This National Volunteer Week, we’re proud to recognize grassroots unsung heroes of all ages who don’t expect any recognition, but who deserve it anyway. Heroes like those at Oakland High School.

Oakland High School is a public school of choice in Lafayette, Indiana. It is an alternative to the traditional high school option in the district, but don’t call it an “alternative school.” Students join Oakland High School for a variety of reasons. Some students don’t want to be stuck in hallways with hundreds of other students, some are teen parents, some are couch surfing, and some are trying to graduate early. Whatever the reason may be, they seek Oakland High School to find a home in the educational system that works for them. With a population of only sixty students, every action these high schoolers make represents the character of their school’s culture.

The Jefferson Awards Foundation’s Students in Action program (SIA) started at Oakland High School this fall. Their SIA team started with six members and quickly grew to a dozen. The student members within the organization recruited merely by leading. Their excitement to help others, to be involved with a project that “didn’t have to do anything with school work,” and to work towards their passions, was what peaked their classmates’ interest.

“I came to this school and my friends told me it is a fun thing to do and you get to go out and help, so I decided to join because I love to go out and help.” – Johnny C. 9th Grader

The SIA members decided on focusing on two core issues in the Lafayette community: homelessness and mental health. These weren’t just random topics that were pulled out of a hat or were assigned to them by their advisor. These topics were ones that the students felt in their hearts, either because of someone they knew or from their own personal experiences.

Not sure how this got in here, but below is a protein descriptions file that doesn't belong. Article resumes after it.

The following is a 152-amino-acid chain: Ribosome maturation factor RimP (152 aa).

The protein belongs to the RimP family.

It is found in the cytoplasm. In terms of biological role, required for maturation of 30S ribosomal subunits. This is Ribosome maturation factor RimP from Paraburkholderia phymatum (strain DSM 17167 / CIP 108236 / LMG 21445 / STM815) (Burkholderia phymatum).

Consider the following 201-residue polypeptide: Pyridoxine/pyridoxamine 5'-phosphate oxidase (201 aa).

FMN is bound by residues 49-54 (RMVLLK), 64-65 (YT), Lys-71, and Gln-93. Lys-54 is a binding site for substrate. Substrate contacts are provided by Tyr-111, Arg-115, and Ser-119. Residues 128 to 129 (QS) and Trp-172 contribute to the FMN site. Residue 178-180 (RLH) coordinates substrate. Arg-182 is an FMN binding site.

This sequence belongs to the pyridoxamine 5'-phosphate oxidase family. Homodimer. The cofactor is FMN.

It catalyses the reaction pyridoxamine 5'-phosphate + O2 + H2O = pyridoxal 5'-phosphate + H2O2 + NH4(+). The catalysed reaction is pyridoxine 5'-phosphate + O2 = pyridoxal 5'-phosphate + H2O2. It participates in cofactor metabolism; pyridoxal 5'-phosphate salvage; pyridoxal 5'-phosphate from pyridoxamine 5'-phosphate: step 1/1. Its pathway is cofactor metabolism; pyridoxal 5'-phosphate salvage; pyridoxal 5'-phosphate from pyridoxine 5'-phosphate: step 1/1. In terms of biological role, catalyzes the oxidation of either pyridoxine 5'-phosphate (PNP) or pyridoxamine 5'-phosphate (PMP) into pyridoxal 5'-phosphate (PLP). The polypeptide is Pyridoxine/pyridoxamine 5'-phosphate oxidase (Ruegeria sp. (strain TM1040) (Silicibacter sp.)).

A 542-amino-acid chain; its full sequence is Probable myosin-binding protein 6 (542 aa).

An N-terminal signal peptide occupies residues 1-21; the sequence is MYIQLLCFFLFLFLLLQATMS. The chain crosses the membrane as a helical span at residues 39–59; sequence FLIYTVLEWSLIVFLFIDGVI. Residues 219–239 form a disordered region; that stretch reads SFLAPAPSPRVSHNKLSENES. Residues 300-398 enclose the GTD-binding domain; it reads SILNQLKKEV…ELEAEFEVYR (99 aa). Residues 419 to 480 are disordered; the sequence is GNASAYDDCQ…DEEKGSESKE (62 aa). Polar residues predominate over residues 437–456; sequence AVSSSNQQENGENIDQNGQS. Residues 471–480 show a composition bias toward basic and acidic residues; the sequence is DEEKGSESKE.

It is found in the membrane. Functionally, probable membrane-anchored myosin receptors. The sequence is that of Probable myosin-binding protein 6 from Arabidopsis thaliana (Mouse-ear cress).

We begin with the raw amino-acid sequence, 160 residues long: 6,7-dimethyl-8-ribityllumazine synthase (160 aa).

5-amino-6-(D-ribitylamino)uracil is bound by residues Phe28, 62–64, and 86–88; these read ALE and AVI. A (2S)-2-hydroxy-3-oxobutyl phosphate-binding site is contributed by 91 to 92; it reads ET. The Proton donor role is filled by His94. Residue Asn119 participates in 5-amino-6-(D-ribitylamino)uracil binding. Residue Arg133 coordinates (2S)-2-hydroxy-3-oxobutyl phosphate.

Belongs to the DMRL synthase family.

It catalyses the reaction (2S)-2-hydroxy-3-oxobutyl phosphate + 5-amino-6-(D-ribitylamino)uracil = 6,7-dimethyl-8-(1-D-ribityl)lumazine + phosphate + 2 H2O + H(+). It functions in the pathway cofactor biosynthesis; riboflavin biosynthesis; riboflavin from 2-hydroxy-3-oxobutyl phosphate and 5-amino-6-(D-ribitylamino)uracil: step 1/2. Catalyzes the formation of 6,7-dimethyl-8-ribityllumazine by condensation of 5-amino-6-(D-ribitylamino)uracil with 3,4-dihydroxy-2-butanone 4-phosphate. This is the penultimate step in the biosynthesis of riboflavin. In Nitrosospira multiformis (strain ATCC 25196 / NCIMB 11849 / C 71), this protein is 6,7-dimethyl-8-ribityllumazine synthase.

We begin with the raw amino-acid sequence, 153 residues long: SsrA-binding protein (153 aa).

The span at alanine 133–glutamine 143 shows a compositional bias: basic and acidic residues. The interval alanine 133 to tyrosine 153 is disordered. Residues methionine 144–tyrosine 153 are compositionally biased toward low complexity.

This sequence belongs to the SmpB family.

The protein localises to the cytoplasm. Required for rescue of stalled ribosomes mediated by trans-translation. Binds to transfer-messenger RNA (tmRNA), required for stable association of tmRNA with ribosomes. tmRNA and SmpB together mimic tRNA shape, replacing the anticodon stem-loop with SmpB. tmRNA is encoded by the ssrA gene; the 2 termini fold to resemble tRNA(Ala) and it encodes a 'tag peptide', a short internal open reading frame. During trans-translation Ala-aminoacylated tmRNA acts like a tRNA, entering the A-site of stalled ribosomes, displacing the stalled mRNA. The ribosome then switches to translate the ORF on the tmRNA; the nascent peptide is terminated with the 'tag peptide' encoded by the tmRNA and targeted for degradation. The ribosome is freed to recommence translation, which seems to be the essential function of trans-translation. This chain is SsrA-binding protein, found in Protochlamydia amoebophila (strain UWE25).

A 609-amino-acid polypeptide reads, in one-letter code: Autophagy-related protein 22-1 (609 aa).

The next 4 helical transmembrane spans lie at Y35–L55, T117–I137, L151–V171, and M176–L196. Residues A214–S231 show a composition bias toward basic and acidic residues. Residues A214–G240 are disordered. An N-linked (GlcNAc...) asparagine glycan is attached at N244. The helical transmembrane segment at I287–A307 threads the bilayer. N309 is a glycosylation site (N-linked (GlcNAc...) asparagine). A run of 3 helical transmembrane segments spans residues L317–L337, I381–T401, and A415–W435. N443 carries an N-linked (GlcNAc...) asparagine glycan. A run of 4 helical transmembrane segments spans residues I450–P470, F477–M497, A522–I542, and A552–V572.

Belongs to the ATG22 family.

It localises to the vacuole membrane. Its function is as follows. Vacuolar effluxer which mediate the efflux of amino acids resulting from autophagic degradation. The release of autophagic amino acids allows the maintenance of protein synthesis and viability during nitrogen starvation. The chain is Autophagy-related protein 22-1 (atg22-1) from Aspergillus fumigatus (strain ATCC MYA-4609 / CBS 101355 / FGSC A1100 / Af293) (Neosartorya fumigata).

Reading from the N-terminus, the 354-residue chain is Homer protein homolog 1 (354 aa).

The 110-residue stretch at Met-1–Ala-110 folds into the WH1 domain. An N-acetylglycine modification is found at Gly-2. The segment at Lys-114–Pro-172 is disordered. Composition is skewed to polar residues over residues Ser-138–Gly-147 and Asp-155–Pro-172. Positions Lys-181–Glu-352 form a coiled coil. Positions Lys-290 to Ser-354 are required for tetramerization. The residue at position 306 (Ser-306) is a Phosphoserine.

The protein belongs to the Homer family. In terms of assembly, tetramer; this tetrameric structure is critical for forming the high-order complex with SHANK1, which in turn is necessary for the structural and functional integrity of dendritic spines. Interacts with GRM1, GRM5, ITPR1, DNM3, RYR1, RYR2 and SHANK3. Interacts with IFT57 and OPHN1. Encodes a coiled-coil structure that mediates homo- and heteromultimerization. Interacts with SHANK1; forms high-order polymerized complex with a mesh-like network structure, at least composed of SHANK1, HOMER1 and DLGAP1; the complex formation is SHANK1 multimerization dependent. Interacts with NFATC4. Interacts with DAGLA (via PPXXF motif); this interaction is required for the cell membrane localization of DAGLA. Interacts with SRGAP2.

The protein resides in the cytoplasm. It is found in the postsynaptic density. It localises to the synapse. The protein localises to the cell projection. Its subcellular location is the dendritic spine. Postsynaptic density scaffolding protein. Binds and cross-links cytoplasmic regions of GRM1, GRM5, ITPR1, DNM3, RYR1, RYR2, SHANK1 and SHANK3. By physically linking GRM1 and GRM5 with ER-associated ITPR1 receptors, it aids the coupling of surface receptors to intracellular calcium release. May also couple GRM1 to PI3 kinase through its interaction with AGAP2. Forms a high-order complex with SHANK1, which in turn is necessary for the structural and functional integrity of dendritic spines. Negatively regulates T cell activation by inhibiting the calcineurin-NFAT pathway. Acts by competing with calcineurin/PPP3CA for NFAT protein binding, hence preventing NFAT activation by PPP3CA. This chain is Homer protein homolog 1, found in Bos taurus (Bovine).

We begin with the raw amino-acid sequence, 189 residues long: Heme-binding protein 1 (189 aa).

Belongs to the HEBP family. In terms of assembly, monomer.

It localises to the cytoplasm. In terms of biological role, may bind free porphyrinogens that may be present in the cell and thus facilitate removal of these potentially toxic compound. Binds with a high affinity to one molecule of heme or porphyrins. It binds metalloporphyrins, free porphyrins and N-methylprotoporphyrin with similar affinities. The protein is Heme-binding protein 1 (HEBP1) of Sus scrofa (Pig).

“I was trying to find my place here and Mr. Walker (our principal) recommended me for this group, and I fit right in. Because of this group, I learned that Indiana has one of the highest rates of suicide attempts in the United States.” – Angie P, 11th Grader

The first large event they put together was a Benefit Dinner to support both causes. They collaborated with the other local high school to identify student chefs and music talents, and solicited donations from local businesses. The dinner raised over $300 for their two local organizations of choice: Mental Health America and Habitat for Humanity.

“I learned that a lot of my peers are passionate about working together and helping others.” – Aaliyah G, 11th Grader

“I learned that even the smallest thing can make the biggest impact on someone.” – Chrishawn G, 10th Grader

Another event the students organized was a Poetry Slam to raise awareness about the stigma of mental health. Students were able to use this outlet as an English project in school too, so the high schoolers were encouraged to participate for more than one reason.

“I developed the poetry slam because I wanted to give others a safe outlet to express themselves. I also took what I was learning in this group and told other people about the topics that I’m passionate about.” – Lilly M, 10th Grader

At the end of February, Oakland’s Students in Action team competed in the first Lafayette area Jefferson Awards competition. It was an incredibly intimidating moment to present their work in front of hundreds of other students and community leaders. Besides, these Mighty Oaks were just doing this for fun, and to make a difference, not to win anything! However, they overcame their public speaking nerves, and each played a part in their presentation to earn second place in the competition!

“I have been so proud of these students since day one. These are students who are overcoming the most trauma and adversity that I have ever seen in this community, and yet, they are the ones who want to do good for others. These students were very brave during their speech because they were vulnerable and shared their own personal stories of their battles with mental health and homelessness. I can’t say that I would have been as strong as they are at this age. Being the advisor for Students in Action has been wonderful for me because it has let me see another side to my students: the future.” – Kathryn Stwalley, Faculty Advisor

Even though the competitive season is over for the year, these students still have goals they want to accomplish this summer. Many of them want to pair up with Habitat for Humanity to build homes. They would love to see Oakland High School build a home all on their own. Through Students In Action, they gained confidence in their ability to make a difference, and the skills they need to do it well.

“I wanted a change and you always have to start little. I’m hoping we become very big one day.” – Chase H. 11th Grader